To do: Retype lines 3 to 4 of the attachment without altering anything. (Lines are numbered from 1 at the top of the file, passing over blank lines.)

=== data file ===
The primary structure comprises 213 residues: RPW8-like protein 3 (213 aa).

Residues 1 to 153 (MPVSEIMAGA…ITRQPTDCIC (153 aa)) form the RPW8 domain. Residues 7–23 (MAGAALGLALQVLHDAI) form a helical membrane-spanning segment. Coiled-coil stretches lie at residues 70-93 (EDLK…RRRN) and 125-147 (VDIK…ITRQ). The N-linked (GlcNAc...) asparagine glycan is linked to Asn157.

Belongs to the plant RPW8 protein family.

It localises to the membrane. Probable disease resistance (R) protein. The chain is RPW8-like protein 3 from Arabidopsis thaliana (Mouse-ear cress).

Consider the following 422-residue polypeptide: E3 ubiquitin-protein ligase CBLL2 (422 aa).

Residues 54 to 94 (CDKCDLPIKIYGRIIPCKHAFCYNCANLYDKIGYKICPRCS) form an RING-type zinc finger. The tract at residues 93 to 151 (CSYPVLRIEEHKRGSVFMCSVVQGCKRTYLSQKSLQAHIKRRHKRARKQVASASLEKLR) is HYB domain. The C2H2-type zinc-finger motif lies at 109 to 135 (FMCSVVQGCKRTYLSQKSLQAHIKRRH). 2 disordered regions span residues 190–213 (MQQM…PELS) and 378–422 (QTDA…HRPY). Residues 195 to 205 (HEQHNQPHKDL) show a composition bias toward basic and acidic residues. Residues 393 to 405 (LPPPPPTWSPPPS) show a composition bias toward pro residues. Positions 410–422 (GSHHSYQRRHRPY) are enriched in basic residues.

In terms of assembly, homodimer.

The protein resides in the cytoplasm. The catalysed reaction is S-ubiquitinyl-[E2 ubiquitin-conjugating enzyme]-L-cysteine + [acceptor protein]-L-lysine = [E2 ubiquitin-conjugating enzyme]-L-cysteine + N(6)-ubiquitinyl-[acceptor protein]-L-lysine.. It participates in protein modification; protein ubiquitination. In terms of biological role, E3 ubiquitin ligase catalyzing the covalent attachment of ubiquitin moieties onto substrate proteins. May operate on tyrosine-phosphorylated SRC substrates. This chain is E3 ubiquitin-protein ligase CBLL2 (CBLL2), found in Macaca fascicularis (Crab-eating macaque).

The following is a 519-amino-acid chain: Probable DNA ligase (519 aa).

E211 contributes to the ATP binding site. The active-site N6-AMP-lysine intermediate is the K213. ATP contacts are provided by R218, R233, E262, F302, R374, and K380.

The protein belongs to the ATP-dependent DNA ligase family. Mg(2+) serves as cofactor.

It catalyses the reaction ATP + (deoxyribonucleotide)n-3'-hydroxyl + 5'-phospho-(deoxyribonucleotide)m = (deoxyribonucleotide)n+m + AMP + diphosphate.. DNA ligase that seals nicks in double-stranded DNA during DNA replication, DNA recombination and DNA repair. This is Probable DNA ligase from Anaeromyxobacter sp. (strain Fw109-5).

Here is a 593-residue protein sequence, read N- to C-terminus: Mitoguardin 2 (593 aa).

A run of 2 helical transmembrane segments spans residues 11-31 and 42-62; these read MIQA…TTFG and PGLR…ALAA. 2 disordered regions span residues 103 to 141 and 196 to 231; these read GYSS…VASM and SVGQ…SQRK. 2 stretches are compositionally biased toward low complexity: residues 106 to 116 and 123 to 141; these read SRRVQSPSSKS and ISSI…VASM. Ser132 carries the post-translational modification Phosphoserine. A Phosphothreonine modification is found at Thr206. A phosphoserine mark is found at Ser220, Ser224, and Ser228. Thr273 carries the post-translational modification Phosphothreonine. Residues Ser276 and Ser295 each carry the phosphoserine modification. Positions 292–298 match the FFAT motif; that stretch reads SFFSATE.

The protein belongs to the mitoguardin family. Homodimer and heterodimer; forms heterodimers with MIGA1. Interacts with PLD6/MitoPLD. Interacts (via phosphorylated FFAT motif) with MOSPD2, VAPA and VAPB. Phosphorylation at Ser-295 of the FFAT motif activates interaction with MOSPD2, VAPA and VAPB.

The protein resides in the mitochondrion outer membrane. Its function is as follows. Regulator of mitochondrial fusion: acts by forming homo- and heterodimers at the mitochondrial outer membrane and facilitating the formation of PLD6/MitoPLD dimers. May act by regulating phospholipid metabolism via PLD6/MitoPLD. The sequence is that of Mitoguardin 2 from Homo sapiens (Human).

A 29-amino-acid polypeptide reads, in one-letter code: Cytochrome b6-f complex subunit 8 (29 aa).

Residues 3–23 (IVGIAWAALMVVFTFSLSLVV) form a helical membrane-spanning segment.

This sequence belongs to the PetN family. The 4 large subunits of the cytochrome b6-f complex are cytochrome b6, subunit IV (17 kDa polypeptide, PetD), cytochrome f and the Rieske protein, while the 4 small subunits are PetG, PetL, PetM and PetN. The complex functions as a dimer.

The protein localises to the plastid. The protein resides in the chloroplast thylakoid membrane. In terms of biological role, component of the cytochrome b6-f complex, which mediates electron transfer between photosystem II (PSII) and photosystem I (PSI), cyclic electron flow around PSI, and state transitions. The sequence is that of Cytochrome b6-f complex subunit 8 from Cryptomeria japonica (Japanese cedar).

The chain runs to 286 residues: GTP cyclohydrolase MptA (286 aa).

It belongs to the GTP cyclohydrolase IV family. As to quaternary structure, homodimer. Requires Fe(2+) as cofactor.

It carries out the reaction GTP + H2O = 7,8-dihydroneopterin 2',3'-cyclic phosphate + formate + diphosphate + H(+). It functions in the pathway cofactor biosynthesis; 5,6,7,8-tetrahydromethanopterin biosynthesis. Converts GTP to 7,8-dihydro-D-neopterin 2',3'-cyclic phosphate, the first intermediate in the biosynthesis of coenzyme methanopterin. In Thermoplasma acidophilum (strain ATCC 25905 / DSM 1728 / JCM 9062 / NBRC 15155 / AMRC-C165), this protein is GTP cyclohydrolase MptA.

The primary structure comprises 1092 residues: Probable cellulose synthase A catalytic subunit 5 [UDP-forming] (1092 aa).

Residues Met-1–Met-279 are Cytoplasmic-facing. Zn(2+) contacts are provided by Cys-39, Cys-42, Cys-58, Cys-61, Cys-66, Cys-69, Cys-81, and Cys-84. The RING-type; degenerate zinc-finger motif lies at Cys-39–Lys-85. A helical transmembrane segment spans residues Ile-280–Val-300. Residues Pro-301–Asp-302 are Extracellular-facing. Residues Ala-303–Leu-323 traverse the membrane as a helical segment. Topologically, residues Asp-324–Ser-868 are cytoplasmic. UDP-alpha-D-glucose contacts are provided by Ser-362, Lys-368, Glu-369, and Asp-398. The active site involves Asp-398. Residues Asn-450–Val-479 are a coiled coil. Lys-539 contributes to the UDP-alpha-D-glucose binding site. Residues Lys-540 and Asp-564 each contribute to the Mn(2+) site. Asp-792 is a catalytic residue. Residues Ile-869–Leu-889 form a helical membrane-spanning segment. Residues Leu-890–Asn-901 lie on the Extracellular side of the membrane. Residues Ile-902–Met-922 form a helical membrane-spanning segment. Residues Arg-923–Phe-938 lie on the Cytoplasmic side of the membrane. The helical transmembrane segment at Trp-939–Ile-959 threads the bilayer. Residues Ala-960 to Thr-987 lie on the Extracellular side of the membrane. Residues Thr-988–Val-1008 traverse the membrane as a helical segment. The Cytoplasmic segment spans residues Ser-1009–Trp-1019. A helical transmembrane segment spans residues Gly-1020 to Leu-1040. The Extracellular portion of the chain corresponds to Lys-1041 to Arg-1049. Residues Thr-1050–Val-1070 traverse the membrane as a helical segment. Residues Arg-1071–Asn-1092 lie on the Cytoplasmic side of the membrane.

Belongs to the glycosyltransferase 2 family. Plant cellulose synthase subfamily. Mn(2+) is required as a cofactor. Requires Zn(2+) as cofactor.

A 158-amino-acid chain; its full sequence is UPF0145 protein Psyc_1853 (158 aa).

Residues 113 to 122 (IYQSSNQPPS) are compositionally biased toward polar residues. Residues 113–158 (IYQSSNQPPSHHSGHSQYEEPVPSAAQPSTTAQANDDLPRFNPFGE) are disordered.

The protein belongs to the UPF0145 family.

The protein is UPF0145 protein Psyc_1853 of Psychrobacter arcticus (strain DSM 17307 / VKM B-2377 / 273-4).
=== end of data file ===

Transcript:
Belongs to the plant RPW8 protein family.

It localises to the membrane. Probable disease resistance (R) protein. The chain is RPW8-like protein 3 from Arabidopsis thaliana (Mouse-ear cress).